I don’t believe that years ago colleges foresaw the negative implications of an application process that appears to focus on superhuman achievement. It can almost seem that AP classes need to start in grade school and that the kid should cure cancer before starting college applications. Thus, the agenda of things kids think they need to do is overwhelming and the result is often a lack of sleep, a mechanical approach to school and activities, and just a generally awful experience for the whole family.
For the last decade, I’ve been working with homeschooling families around the globe to chart a different course, to choose a life and not a checklist. And, our clients have been phenomenally successful at the world’s top colleges.
Interestingly, a new report was released a few days ago that agreed with the way we’ve been working all along. Making Caring Common is a project of the Harvard Graduate School of Education and the report is entitled, Turning the Tide: Inspiring Concern for Others and the Common Good Through College Applications.
It seeks to start a conversation among colleges so they can work together to reduce stress by limiting course loads and extracurricular activities, place value on the various ways students help their communities, focus on authenticity, reduce test pressure, and encourage meaningful community service. I am pleased that someone seems to have some sense in this madness by suggesting a reduction in course loads and relieving testing pressure; my concern is that families will misinterpret the report’s focus on “meaningful and sustained” community service. Some will read into the statement that now community service is the new benchmark and strive to accumulate impressive numbers – students will be killing themselves to throw an hour here at the soup kitchen and another hour there at the homeless shelter. If that happens, the problem just gets more complicated.
I hope the report helps. I really do. But even if it doesn’t make significant changes for the rest of the world, you still don’t need to buy into the craziness. I think the thing that has helped my clients stand out from the crowd is the authentic way they’ve lived their lives. They have made choices and taken risks to follow their heart. Indeed, that is the spirit of Turning the Tide. Evidently colleges are making a greater effort to find ways to reward what we’ve known all along – that kids who are real, who care about others are the ones who electrify college classrooms and make their little part of the world a better place.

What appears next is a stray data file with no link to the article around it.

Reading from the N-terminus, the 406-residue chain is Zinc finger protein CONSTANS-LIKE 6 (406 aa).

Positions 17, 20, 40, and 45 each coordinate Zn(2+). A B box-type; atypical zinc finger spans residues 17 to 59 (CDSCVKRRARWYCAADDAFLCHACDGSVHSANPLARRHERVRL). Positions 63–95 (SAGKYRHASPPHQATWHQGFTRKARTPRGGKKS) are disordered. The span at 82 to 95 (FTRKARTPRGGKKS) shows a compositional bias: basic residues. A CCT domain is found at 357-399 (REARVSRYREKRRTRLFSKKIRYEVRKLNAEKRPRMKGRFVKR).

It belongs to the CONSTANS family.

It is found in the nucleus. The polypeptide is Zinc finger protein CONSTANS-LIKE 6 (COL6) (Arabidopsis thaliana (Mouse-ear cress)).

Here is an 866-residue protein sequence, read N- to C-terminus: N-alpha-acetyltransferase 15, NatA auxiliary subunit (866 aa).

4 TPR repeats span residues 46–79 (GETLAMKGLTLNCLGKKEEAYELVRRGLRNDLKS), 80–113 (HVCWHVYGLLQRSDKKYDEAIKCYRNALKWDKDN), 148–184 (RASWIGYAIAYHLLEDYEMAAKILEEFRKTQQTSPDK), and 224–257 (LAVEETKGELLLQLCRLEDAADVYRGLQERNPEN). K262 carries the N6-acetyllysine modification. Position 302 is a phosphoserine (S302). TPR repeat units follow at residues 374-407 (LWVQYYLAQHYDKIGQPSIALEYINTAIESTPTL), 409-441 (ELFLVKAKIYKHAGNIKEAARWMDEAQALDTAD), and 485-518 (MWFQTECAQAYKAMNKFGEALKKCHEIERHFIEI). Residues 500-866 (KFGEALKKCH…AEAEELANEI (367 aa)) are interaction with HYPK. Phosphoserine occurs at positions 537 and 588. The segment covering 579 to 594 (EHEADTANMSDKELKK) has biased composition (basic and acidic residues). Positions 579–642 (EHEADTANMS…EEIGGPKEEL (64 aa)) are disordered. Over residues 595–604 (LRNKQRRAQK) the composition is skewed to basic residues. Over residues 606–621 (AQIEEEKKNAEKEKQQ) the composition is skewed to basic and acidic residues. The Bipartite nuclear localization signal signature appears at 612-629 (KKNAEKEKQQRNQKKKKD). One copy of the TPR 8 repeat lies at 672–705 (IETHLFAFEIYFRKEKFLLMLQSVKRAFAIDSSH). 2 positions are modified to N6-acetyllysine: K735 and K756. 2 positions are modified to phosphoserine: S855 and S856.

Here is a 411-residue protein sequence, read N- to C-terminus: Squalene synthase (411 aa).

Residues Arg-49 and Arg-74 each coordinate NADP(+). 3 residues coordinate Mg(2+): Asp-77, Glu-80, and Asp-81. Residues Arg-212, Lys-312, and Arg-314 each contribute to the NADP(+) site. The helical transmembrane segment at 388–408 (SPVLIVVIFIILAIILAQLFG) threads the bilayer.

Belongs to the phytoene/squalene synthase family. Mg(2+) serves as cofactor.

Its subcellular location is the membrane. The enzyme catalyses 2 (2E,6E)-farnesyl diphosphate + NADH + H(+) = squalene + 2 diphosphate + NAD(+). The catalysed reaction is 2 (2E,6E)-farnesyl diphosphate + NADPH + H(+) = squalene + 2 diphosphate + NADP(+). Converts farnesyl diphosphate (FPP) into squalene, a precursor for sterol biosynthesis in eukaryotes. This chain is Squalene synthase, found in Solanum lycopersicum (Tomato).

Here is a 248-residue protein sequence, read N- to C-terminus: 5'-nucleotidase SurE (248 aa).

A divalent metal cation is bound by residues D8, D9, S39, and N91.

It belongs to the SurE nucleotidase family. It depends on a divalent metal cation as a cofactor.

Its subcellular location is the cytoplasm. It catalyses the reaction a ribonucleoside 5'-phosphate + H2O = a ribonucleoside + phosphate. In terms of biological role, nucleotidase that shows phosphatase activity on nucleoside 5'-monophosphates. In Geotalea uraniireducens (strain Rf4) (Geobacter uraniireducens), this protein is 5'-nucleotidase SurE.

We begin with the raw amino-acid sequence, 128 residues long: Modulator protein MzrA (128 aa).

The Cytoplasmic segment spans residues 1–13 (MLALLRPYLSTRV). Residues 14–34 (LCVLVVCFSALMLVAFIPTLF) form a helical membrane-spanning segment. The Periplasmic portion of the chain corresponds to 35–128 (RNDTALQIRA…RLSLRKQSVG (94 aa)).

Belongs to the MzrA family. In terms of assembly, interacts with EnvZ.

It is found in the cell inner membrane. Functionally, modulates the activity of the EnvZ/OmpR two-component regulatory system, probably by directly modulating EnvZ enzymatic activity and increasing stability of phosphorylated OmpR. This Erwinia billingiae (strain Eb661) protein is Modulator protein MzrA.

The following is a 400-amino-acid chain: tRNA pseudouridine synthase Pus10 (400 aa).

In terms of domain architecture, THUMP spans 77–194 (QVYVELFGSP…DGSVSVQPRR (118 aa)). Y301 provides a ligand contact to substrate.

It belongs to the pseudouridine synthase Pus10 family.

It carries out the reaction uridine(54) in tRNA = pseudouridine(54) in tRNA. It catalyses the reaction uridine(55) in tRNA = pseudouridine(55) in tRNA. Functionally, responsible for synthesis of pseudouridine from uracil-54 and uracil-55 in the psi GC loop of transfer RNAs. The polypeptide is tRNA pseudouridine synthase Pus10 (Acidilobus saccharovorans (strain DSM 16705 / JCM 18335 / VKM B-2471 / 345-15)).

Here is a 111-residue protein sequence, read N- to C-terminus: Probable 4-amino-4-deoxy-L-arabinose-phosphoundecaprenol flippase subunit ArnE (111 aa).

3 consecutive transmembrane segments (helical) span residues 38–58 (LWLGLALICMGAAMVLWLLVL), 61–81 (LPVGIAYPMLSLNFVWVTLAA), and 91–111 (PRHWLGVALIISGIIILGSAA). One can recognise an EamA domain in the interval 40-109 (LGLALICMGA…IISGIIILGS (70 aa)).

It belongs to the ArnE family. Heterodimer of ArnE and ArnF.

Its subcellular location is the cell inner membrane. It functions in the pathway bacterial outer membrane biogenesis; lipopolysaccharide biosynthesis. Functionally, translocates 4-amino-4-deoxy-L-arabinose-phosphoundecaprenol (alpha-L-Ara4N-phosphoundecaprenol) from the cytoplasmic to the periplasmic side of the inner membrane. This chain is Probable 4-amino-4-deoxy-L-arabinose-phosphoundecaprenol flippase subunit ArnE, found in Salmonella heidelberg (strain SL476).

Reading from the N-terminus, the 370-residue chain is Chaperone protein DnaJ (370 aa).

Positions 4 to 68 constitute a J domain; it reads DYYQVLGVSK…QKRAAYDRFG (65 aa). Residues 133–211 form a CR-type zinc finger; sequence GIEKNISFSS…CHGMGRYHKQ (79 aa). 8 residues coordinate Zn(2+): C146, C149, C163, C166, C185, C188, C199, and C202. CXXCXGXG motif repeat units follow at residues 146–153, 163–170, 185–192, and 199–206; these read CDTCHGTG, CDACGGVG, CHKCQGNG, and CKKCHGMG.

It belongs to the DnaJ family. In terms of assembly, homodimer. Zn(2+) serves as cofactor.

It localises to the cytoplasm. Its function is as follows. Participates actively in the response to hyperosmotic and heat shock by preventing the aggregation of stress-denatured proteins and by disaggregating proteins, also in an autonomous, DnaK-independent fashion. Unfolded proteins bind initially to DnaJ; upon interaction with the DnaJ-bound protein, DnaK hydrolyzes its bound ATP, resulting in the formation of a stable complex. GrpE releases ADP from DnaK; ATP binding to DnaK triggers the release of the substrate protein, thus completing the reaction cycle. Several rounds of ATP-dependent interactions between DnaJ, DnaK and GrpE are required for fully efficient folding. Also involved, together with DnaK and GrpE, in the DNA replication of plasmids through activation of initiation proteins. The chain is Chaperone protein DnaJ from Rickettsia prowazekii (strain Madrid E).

Years ago, when I was making decisions about how my little children would spend their time, I wasn’t concerned about the college they would get into. I was concerned about the people they were becoming. I knew from long experience as a Youth Development Specialist that asking kids to do difficult things would fundamentally change their character. I knew that truly sacrificing and serving others would change the way they viewed their fellow man. It was more important for me to develop a caring, genuine child than a brilliant one. I invited them to into deeper and deeper waters to develop their skills and change their hearts. However, I also worked with the brilliant side and took an unusual path to get it done. When it came time for college applications, we were able to show that they had the intellectual firepower to thrive in a selective college and that they were authentic kids who made positive contributions in the areas they loved. They were flooded with acceptance letters.
While homeschoolers usually trump in the character department, too many tend to fold in the other areas. Rigorous academics will still matter and Pennsylvania Homeschoolers continues to lead the way for phenomenal options for the homeschooling community. Standardized reasoning tests will never totally go away and need to be taken seriously.
What we need is a healthy, balanced approach to living well that focuses on family, community, and joyful learning. We can seek academic excellence and still raise caring children. Our kids can be themselves and still be competitive at great colleges.
There are two books that can help you begin thinking in this direction:
This book is primarily focused on students in traditional educational venues, but the concepts are still relevant to homeschoolers.
This second book is written specifically for the homeschool community. (Full disclosure: I am co-author of Called to Influence with my son, Austin, a former homeschooling student, Caltech graduate, and now data scientist in New York City. My daughter, Natalie, is a contributor. She is an Operations Research Engineer from Princeton, and now lives and works in China).
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